That is how the first corner effect was created, giving the illusion a corridor is present when in reality there is just a flat wall. The second corner was a continuation from the first, using similar intersecting shapes but on a more vertical perspective. I had it in mind that each corner would be a different experience for each player. So the third and fourth corners contrast somewhat and focus more on optical illusions. I had wanted to paint isometric cubes like this for a while now, and love the effect of a floating ‘Iso wall’. The final corner came from experimenting with isometric cubes and the shape of their silhouette, a hexagon. I found creating contrasting concentric hexagons had quite an effect on the eye. And when painted with anamorphosis, on the ceiling and floor as well as two perpendicular walls, it had even more of an effect.

Their only requirement for this room was that it needed to have a code hidden within the artwork. This posed quite a challenge but after much experimentation, I devised a mirror puzzle. I took a blocky typeface and selected four suitable digits. I split each one apart so there were then two halves of random looking shapes. When these are combined together they make the whole. To turn this into an actual puzzle I took one half of each number, reversed them and cut stencils approximately 30cm in height. I sprayed these at specific positions on the walls and camouflaged them further by inverting them against a wave pattern. For the other half of each digit, I cut the shapes out of vinyl and applied to a mirror. To discover the number, players must stand with their backs to the shapes on the wall and position the mirror so the reflection of the shapes fill the gaps of the shapes on the mirror. Once they have discovered each number they must enter them into a lockbox which reveals the key to open the door to move onto the next room. As difficult to realise as it is to explain. And a fairly difficult puzzle with a 50% achievement rate.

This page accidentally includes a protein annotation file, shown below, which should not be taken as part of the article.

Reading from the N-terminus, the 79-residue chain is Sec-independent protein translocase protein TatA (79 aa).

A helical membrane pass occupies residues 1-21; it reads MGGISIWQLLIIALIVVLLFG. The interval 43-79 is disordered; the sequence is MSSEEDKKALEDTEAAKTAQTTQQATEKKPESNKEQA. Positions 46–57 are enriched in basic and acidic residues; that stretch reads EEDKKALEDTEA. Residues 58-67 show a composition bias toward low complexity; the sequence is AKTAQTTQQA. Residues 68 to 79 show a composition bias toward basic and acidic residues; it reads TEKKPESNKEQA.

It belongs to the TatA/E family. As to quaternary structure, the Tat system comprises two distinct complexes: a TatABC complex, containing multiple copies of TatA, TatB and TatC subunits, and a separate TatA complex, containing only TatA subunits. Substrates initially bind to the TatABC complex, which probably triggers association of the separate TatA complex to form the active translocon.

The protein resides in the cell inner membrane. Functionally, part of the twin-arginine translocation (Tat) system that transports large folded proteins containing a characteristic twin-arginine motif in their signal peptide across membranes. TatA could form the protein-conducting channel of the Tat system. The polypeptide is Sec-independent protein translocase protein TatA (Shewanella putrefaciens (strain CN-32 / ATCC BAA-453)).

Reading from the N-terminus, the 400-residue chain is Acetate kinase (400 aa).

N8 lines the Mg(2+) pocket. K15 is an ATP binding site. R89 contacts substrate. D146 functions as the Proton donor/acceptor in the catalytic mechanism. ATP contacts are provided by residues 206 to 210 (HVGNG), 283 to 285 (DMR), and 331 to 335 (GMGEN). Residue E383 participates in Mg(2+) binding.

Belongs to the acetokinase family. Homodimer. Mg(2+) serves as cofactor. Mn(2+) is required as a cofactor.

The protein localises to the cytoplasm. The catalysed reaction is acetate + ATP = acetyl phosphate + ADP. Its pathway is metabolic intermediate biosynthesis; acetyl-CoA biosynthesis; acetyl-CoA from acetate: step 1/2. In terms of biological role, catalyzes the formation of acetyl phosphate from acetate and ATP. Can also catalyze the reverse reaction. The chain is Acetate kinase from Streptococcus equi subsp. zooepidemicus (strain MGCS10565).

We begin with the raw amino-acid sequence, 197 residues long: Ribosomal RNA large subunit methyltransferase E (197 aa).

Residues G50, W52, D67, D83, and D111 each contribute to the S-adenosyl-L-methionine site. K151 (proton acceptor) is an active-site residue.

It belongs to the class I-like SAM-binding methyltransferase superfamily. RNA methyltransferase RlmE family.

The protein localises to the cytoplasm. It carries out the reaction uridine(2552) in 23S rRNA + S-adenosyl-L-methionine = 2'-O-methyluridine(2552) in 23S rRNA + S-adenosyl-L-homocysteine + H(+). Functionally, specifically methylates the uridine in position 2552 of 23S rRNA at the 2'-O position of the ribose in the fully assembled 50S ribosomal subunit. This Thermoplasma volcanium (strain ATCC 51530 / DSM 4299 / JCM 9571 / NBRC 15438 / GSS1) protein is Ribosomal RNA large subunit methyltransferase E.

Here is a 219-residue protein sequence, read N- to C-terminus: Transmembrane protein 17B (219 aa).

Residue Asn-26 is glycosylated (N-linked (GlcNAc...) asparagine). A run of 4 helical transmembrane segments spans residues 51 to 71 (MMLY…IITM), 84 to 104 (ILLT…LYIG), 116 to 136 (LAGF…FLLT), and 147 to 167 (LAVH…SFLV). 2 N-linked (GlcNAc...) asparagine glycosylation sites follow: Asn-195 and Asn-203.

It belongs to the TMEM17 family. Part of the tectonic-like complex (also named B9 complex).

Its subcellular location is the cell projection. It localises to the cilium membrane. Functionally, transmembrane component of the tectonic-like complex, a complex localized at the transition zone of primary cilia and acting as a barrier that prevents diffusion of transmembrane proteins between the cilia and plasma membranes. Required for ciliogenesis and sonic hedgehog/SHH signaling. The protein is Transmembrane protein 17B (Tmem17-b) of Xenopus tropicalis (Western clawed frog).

The whole room was a massive undertaking, but an achievement none the less.


Another piece in the entrance Foyer to my studio, replacing the ‘WIP’ piece I created previously. 

This was an opportunity to further explore the potential of the anamorphic process. I decided to use isometric cubes as I’ve always enjoyed creating patterns with them, I love the 3D appearance when tone, shade, and tint are used. I did many different designs for this, finally settling on the arrow. Arranging and creating objects with the cubes appeals to my younger self when I used to build model kits. This was also the first piece I was able to design the image to fit the space itself, further amplifying the three-dimensional effect. Looking forward to creating more pieces like this.